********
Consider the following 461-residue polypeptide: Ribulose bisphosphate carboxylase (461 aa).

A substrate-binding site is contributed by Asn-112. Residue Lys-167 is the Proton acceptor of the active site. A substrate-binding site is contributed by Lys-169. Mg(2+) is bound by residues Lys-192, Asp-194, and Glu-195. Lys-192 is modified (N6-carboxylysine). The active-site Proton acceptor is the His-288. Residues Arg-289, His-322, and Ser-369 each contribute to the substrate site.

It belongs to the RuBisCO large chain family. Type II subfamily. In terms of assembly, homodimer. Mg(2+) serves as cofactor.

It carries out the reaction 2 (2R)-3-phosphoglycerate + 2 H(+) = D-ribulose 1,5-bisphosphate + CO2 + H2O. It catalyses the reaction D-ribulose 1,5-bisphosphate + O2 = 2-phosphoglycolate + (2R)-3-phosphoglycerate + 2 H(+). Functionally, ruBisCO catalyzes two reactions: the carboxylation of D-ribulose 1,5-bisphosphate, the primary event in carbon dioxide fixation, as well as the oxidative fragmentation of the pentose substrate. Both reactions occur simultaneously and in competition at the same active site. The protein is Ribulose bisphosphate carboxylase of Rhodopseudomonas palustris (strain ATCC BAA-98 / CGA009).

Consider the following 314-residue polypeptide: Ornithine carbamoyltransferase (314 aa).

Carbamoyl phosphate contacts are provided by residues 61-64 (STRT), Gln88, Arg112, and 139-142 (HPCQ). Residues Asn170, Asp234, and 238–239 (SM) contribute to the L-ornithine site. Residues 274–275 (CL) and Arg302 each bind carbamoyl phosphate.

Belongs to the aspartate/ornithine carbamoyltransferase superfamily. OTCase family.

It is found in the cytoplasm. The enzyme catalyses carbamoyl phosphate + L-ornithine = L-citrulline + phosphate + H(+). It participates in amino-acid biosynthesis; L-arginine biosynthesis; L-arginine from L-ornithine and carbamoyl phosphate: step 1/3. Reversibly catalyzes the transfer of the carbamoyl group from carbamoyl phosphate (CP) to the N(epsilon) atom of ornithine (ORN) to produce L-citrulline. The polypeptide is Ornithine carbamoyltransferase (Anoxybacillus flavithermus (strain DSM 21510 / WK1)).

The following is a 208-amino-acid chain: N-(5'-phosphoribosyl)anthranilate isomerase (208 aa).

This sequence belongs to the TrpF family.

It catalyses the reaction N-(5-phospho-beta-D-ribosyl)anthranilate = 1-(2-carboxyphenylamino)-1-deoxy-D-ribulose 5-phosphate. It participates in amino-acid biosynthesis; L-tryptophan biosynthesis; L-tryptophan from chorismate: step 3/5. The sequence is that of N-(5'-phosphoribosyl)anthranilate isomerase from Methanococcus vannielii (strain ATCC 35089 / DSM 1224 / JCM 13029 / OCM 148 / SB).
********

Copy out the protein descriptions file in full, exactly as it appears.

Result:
Consider the following 461-residue polypeptide: Ribulose bisphosphate carboxylase (461 aa).

A substrate-binding site is contributed by Asn-112. Residue Lys-167 is the Proton acceptor of the active site. A substrate-binding site is contributed by Lys-169. Mg(2+) is bound by residues Lys-192, Asp-194, and Glu-195. Lys-192 is modified (N6-carboxylysine). The active-site Proton acceptor is the His-288. Residues Arg-289, His-322, and Ser-369 each contribute to the substrate site.

It belongs to the RuBisCO large chain family. Type II subfamily. In terms of assembly, homodimer. Mg(2+) serves as cofactor.

It carries out the reaction 2 (2R)-3-phosphoglycerate + 2 H(+) = D-ribulose 1,5-bisphosphate + CO2 + H2O. It catalyses the reaction D-ribulose 1,5-bisphosphate + O2 = 2-phosphoglycolate + (2R)-3-phosphoglycerate + 2 H(+). Functionally, ruBisCO catalyzes two reactions: the carboxylation of D-ribulose 1,5-bisphosphate, the primary event in carbon dioxide fixation, as well as the oxidative fragmentation of the pentose substrate. Both reactions occur simultaneously and in competition at the same active site. The protein is Ribulose bisphosphate carboxylase of Rhodopseudomonas palustris (strain ATCC BAA-98 / CGA009).

Consider the following 314-residue polypeptide: Ornithine carbamoyltransferase (314 aa).

Carbamoyl phosphate contacts are provided by residues 61-64 (STRT), Gln88, Arg112, and 139-142 (HPCQ). Residues Asn170, Asp234, and 238–239 (SM) contribute to the L-ornithine site. Residues 274–275 (CL) and Arg302 each bind carbamoyl phosphate.

Belongs to the aspartate/ornithine carbamoyltransferase superfamily. OTCase family.

It is found in the cytoplasm. The enzyme catalyses carbamoyl phosphate + L-ornithine = L-citrulline + phosphate + H(+). It participates in amino-acid biosynthesis; L-arginine biosynthesis; L-arginine from L-ornithine and carbamoyl phosphate: step 1/3. Reversibly catalyzes the transfer of the carbamoyl group from carbamoyl phosphate (CP) to the N(epsilon) atom of ornithine (ORN) to produce L-citrulline. The polypeptide is Ornithine carbamoyltransferase (Anoxybacillus flavithermus (strain DSM 21510 / WK1)).

The following is a 208-amino-acid chain: N-(5'-phosphoribosyl)anthranilate isomerase (208 aa).

This sequence belongs to the TrpF family.

It catalyses the reaction N-(5-phospho-beta-D-ribosyl)anthranilate = 1-(2-carboxyphenylamino)-1-deoxy-D-ribulose 5-phosphate. It participates in amino-acid biosynthesis; L-tryptophan biosynthesis; L-tryptophan from chorismate: step 3/5. The sequence is that of N-(5'-phosphoribosyl)anthranilate isomerase from Methanococcus vannielii (strain ATCC 35089 / DSM 1224 / JCM 13029 / OCM 148 / SB).